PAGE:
United States District Court, D. Connecticut
RULING ON PENDING MOTIONS
A. Dooley United States District Judge
plaintiff, James Pena (“Pena”), currently
incarcerated at the MacDougall-Walker Correctional
Institution (“MacDougall-Walker”), brings this
civil rights complaint against Counselor Supervisor Aldi,
Unit Manager Tammaro, Captain Kelly, Lieutenant Bragdon,
Correctional Officers Nichols, John Doe #1 and John Doe #2
and Mental Health Worker J. Brennan. He alleges that during his
confinement at Corrigan-Radgowski Correctional Institution
(“Corrigan”) from January to November 2018,
several of the defendants failed to protect him from assault
by another inmate and used excessive force against him. He
also asserts retaliation claims as well as claims that one or
more of the defendants was deliberately indifferent to his
medical needs. See Initial Review Order (“IRO”),
ECF No. 12 at 18.
13, 2019, Pena filed a document titled “Order to Show
Cause and Temporary Restraining Order.” See
Motion, ECF No. 10. The Clerk docketed the order as a motion
for order to show cause and temporary restraining order
(“TRO”). On May 16, 2019, the court directed
Counselor Supervisor Aldi to file a response to the motion.
See Order, ECF No. 11. On June 19, 2019, Pena filed
a motion for TRO and preliminary injunction. See
Motion, ECF No. 21. Pena has also filed a motion for
appointment of counsel.
in the IRO, the court advised Pena that the Clerk could not
serve the complaint on the two John Doe defendants without
knowing their first and last names. See IRO at 19.
The court allowed Pena ninety days to file a notice
identifying each Doe defendant by his first and last name and
cautioned Pena that failure to file a timely notice would
result in dismissal of the claims against the Doe defendants.
See Id. Pena has not notified the Clerk of the first
and last name of either Doe defendant. Accordingly, the
claims against Correctional Officer John Doe #1 and
Correctional Officer John Doe #2 are dismissed without
prejudice pursuant to Rule 4(m), Fed. R. Civ. P.
to Show Cause and for TRO and Preliminary Injunction [ECF
Nos. 10, 21]
first motion, Pena seeks a TRO directing the defendants to
transfer him to MacDougall-Walker and to place him on
recreation-alone status at that facility. In the second
motion, Pena seeks a TRO and a preliminary injunction in the
form of orders directing the defendants to provide him with
mental health treatment and therapy, to re-prescribe
medications for him and to transfer him back to
MacDougall-Walker and to place him on recreation-alone status
at that facility. In response, Defendant Aldi asserts that
Pena has not demonstrated that he will be irreparably harmed
if the relief requested is not granted and that Pena has
failed to establish that he is likely to succeed on the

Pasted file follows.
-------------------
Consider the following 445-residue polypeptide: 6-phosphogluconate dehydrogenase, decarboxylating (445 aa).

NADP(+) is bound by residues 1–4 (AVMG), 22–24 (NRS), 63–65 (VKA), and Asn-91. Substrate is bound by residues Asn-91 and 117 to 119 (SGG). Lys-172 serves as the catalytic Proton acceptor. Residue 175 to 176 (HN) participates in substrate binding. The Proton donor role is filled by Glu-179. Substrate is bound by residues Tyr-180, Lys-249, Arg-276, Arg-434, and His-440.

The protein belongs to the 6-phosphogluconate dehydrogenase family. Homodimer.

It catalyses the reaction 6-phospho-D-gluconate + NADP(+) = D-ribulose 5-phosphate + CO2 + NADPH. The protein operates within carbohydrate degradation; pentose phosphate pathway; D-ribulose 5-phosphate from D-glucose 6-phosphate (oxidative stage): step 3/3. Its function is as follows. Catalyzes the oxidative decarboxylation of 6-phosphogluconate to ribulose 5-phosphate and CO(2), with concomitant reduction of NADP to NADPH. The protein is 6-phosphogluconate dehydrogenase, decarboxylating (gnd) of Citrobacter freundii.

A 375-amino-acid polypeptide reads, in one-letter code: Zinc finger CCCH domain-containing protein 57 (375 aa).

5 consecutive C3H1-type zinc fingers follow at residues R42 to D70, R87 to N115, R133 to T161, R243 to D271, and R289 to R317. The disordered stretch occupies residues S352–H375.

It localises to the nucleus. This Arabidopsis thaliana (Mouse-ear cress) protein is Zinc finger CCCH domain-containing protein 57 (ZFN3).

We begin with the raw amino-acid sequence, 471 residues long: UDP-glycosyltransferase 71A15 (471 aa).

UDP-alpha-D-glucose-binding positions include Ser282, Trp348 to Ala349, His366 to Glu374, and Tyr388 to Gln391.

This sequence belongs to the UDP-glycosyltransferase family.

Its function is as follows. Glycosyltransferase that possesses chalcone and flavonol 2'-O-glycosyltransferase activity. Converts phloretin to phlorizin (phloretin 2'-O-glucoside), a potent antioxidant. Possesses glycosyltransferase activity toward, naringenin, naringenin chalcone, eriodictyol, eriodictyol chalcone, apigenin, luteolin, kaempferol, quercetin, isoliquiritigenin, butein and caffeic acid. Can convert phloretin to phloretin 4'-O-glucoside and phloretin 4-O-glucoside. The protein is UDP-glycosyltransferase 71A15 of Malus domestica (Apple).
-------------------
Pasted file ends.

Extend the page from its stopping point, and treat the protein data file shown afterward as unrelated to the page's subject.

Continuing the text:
merits of his claims.
to Rule 65(b)(1), Fed. R. Civ. P., a district court may issue
a TRO “if specific facts in an affidavit or a verified
complaint clearly show that immediate and irreparable injury,
loss, or damage will result to the movant before the adverse
party can be heard in opposition; and the movant certifies in
writing any efforts made to give notice and the reasons why
it should not be required.” Id. Thus, the
“[t]he purpose of a temporary restraining order is to
preserve an existing situation in status quo until
the court has an opportunity to pass upon the merits of the
demand for a preliminary injunction.” Garcia v.
Yonkers School Dist., 561 F.3d 97, 107 (2d Cir. 2009)
(internal quotation marks and citations omitted).
injunction is a drastic and extraordinary remedy, which
should not be granted as a matter of course.”
Monsanto Co. v. Geertson Seed Farms, 561 U.S. 139,
165 (2010) (citation omitted). To warrant preliminary
injunctive relief, the moving party must demonstrate (a) that
he or she will suffer “irreparable harm” in the
absence of an injunction, and (b) either (1) a
“likelihood of success on the merits or (2)
sufficiently serious questions going to the merits [of the
case] to make them a fair ground for litigation and a balance
of hardships tipping decidedly toward the party requesting
preliminary injunctive relief.” Cacchillo v.
Insmed, Inc., 638 F.3d 401, 405-06 (2d Cir. 2011)
(internal quotation marks omitted). When considering a
request for a preliminary injunction and an application for a
temporary restraining order together, the same standard is
applicable. See Stagliano v. Herkimer Cent. Sch.
Dist., 151 F.Supp.3d 264, 272 (N.D.N.Y. 2015) (citing
inter alia Local 1814, Int'l Longshoremen's
Ass'n, AFL-CIO v. N.Y. Shipping Ass'n, 965 F.2d
1224, 1228 (2d Cir. 1992)).
movant seeks a “mandatory preliminary injunction that
alters the status quo by commanding some positive act,
” rather than a “prohibitory injunction seeking
only to maintain the status quo” then the burden of
proof is even greater. Cacchillo, 638 F.3d at 406
(internal quotation marks and citation omitted). Such a
mandatory injunction “should issue only upon a
clear showing that the moving party is entitled to
the relief requested, or where extreme or very
serious damage will result from a denial of preliminary
support of his motions, Pena alleges that on November 28,
2018, prison officials at Corrigan transferred him to
MacDougall-Walker and placed him on recreation-alone
status. On March 28, 2019, prison officials at
MacDougall-Walker transferred Pena back to Corrigan. On April
28, 2019, an inmate member of the Bloods gang assaulted Pena.
Officials sent Pena to the restrictive housing unit because
he had fought with the inmate who had assaulted him. Pena
claims that Mental Health Worker Brennan subsequently
discontinued prescriptions ...